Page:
‘Child of ’60s’ found purpose in Peace Corps
Virginia “Ginny” Pearsall Kirkwood joined the Peace Corps immediately after her graduation from Ohio Wesleyan in 1964, just three years after the volunteer organization was created. It’s still her favorite topic.
Kirkwood spent two years in Turkey working in two orphanages. In Kirklareli, she worked to increase community involvement, including organizing a coat drive for the mostly 3-to-7-year-old residents. “The kids never left the building from October to April because they didn’t have coats,” she says.
Kirkwood was the first in her family to get involved in the Peace Corps but was followed by her mother and father, who spent two years volunteering in Malaysia. Kirkwood’s niece, Carrie Hessler-Radelet, was stationed in Western Samoa from 1981 to ’83 and later became director of the Peace Corps under President Barack Obama.
From 1990 to 1993, Kirkwood herself served as director of the Peace Corps in Thailand, the second-largest country program at the time. She oversaw 600 volunteers and focused on AIDS prevention programs and sustainable engineering projects, and she remains on the advisory board today.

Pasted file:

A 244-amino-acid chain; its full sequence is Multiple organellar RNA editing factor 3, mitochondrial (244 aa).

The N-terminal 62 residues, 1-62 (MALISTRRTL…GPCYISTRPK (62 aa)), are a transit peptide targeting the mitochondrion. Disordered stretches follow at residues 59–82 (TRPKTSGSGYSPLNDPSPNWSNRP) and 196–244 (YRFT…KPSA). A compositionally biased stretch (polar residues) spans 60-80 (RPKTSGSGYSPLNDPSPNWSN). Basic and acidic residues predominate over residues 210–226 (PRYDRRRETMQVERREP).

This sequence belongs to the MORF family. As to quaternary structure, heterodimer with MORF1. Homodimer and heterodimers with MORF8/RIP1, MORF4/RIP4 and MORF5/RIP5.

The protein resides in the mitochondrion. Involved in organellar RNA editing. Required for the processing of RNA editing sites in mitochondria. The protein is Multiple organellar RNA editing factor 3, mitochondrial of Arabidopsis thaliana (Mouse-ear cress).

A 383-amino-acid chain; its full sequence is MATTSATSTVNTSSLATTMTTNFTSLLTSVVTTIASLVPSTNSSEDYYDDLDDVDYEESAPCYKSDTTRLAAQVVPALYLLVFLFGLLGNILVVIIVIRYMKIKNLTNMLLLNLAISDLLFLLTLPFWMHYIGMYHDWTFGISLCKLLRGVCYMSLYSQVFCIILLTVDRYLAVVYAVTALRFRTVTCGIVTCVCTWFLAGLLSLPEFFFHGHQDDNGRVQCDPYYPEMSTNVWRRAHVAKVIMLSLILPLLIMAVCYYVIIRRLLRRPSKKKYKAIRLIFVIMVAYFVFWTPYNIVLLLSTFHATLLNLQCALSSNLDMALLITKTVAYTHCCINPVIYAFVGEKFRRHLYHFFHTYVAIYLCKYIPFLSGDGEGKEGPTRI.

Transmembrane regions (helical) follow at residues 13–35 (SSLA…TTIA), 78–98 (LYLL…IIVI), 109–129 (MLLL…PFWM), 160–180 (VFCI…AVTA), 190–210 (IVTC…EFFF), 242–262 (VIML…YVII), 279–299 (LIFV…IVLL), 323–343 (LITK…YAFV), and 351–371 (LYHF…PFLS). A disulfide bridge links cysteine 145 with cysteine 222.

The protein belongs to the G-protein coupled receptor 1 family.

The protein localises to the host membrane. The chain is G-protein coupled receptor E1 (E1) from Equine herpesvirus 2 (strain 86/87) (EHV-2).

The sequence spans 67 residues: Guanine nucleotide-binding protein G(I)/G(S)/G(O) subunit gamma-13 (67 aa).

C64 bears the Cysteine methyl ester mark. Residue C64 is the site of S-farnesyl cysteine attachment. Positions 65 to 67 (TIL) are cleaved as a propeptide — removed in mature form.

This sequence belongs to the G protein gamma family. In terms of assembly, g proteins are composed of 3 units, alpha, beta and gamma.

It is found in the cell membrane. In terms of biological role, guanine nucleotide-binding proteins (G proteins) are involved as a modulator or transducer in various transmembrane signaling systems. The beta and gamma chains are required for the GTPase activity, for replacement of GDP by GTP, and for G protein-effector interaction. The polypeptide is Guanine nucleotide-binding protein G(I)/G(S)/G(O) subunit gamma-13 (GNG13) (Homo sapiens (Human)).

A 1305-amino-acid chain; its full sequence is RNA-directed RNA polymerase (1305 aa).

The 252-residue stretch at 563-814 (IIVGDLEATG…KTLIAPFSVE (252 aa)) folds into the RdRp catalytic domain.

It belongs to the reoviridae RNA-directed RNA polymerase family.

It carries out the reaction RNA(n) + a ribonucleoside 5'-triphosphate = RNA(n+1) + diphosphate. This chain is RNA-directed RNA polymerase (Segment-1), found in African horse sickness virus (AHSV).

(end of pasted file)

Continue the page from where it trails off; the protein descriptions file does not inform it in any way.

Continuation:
“I’ve known thousands of Peace Corps volunteers, and I’ve never met anyone who wasn’t glad they did it,” she says. “The motto of the organization is ‘the toughest job you’ll ever love.’ People who go in find that it changed their life.”
As a self-professed “child of the ’60s,” Kirkwood says she used to think doing good meant she had to travel far away. Despite her global volunteerism, she’s learned that sometimes doing the most good means helping out right where you are. “You don’t have to go very far to have a fulfilled life,” she says. “There’s lots of chances to help at home. When you can help someone, you should.”
She and her husband, Charles, now live in Shawnee-on-Delaware, Pennsylvania. Her family owns a golfing and ski resort in the town, and this past August, her community held a conference for 250 former Peace Corps volunteers.
As the current chair of the Pennsylvania Special Olympics, she has also helped set up Special Olympics organizations in countries like China, Thailand, and Pakistan. “I feel good about my career,” Kirkwood says. “When you’re doing something that helps other people, it makes you feel your life has more meaning. It helps you realize how many blessings we have.”